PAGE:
|Playstation > Whats New > PlayStation Reviews > Staff Review|
|A.P.I Review:||NEWMAN HAAS RACING|
No.1 No.2 No.3
|Game Type:||Racing||Memory Card|
|Review Date:||April 1998||Analog Compatible|
Setting the Scene
I have lost count with the number of racing games presently available on the Playstation, but if you care to list your personal Top 5 'quality' titles then I am sure Psygnosis' efforts would feature predominantly in the roster. Two Formula 1's, a pair of Wipeout's and a brace of Destruction Derby's. So just what may we expect to roll out of the Liverpool developers studio next? IndyCar, that's what. Newman-Haas Racing has been developed with the support of the Newman Haas Team which will bring to the table their world famous drivers Christian Fittipaldi and Michael Andretti. Other drivers include Alex Zanardi the 1997 CART World Champion. Former IRL driver and the 1997 Indy 500 winner Arie Luyndyk. Former F1 driver Mauritzio Gugelmin. CART 1997 Runner up and Former 96 Champion Jimmy Vasser. The very popular young driver Scott Pruett. The British former F1 driver who won most of the last few races after an engineer change and is a potential for the World Championship 1998, Mark Blundell. The most famous NASCAR driver who may move to CART in 1998, Robby Gordon. Former F1 driver Gils de Ferran. Other top names include Roberto Moreno, Boesel, Herta, Fernandez, Ribero and Carpentier.
Developed in association with the Newman-Haas racing team, this fast moving racing game brings the thrills and spills of Indy car racing to your screen. It features 16 top class IndyCar drivers and 11 tracks to test your reactionary skills to the limit.
The hi resolution 512x256 graphics run at 30fps while the game engine has been based on the one used for Formula 1 and Formula 1 '97. In other words it all looks very similar to both of those games, which is no bad deal. While the cars do not appear as detailed as Psygnosis' past efforts, they do seem a lot more solid having lost that slight grainy look. The circuits are impressive being precise replicas of the actual race tracks although I would say that they look a little less sharp and defined as the F1 tracks. I quite liked the motion captured polygon pit crews who set to work on your car when you call in for a quick tyre change and fuel top up, giving you someone to blame when a pit stop goes drastically wrong. Talking about when things go wrong, your car reacts and responds very realistically when colliding with either the barriers or another vehicle. Things tend to drop off. First it's your nose cone, followed quickly by various sections of the bodywork. Too many collisions and your vehicle smokes and spits out a trail of sparks before grinding slowly to a halt. There is also the welcome return of the TV camera replays that were sadly missing from F1 '97. The five viewing angles used have now become standard among the more classy racing games which range from high above and behind the car to a rather neat in-car view where the dashboard panel contains a digitized readout of your speed, turbo, gear, race position, fuel, lap time and engine temperature. The best viewing angle is reserved for the smash ups when the camera zooms high above to give the player a perspective of where they are on the track in relation to other cars. Psygnosis have decided to stick with the 2 Player split-screen mode rather than go for the more daring link-up option which is a shame in my book.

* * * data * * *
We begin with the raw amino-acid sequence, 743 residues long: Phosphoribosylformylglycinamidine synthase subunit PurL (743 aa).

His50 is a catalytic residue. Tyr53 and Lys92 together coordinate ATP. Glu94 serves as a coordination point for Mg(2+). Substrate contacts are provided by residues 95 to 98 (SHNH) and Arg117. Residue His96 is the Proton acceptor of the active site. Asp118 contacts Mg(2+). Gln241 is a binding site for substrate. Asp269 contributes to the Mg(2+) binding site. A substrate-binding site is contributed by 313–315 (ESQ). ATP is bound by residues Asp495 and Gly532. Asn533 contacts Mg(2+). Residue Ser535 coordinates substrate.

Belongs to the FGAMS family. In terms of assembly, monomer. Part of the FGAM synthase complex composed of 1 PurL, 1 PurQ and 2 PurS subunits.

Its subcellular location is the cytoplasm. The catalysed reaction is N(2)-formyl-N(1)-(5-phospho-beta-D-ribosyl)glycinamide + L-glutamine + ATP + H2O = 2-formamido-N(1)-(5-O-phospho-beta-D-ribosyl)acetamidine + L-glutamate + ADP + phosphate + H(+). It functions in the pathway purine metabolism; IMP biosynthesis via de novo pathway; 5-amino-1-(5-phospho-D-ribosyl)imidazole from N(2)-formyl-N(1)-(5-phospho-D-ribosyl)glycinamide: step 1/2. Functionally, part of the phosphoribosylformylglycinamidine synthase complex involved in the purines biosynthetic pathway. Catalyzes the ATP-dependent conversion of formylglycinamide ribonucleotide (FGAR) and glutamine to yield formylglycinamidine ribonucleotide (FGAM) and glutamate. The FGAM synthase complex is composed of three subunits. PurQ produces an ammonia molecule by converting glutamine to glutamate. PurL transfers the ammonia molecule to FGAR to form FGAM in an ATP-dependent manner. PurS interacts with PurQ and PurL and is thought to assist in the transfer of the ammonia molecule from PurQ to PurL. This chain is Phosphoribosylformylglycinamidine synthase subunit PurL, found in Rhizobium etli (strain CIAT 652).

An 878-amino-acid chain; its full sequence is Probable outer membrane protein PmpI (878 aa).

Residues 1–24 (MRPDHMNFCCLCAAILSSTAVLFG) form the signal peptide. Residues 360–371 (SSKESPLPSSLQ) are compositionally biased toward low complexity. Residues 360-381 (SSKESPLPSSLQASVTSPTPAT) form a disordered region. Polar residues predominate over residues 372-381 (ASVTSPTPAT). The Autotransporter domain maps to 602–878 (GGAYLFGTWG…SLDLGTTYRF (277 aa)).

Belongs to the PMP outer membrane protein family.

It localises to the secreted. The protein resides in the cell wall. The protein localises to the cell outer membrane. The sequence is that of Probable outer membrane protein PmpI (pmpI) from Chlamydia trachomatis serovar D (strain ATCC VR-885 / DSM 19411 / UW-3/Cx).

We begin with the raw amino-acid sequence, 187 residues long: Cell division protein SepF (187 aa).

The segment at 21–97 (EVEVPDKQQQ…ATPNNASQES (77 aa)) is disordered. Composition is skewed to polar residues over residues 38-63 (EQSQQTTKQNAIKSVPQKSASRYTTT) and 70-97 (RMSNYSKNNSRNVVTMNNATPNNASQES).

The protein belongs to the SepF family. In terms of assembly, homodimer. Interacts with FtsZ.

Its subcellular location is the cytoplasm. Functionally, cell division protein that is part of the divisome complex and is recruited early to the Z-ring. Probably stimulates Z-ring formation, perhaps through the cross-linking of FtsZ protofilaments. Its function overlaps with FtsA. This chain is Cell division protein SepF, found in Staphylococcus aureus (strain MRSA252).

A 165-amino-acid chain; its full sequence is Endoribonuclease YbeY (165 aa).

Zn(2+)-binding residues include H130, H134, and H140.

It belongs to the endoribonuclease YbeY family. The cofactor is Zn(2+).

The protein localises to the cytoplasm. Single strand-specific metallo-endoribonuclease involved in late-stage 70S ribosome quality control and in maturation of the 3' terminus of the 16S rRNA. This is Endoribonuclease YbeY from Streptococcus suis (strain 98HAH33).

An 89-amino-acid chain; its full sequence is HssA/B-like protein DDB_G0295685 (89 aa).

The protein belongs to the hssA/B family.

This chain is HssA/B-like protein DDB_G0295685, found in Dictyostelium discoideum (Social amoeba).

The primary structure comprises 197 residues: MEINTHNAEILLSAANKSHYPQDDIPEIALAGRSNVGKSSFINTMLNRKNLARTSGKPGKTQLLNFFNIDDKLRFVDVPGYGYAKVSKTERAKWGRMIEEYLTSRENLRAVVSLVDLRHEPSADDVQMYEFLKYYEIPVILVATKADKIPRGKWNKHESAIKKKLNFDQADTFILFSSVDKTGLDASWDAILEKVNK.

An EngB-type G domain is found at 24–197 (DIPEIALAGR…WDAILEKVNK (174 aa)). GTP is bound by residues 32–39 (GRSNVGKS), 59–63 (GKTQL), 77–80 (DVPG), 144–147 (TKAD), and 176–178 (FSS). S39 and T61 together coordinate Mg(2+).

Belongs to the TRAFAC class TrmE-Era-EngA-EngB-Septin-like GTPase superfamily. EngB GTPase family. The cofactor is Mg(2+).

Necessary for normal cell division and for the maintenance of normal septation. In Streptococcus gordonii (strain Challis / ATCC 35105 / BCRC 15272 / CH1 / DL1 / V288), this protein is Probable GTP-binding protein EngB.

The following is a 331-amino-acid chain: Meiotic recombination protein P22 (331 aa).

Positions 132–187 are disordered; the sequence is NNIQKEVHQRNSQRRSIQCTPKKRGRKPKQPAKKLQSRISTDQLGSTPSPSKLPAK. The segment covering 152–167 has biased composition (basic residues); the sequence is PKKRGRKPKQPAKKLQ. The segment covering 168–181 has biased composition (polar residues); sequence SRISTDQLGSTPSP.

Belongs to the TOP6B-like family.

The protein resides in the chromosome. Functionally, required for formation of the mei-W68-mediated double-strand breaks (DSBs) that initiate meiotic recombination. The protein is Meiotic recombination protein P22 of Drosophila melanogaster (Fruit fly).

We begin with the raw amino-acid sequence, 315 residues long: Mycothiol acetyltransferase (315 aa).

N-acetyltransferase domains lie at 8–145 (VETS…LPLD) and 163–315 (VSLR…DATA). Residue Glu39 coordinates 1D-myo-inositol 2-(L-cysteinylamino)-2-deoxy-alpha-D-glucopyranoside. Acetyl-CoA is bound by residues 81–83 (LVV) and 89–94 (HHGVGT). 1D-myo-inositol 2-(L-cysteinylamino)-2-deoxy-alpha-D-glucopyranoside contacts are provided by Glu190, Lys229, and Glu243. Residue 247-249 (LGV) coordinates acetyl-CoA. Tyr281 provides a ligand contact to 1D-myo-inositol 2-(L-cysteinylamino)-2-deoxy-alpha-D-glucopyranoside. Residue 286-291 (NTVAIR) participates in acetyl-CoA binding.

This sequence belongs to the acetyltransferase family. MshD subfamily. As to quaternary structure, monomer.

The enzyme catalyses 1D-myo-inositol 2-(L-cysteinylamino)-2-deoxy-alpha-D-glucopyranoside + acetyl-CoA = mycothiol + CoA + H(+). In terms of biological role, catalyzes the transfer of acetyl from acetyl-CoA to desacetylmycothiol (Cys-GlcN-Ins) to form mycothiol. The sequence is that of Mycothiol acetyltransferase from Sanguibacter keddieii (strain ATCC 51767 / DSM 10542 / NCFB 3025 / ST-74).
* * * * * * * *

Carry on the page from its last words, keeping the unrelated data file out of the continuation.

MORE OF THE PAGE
Sounds and Effects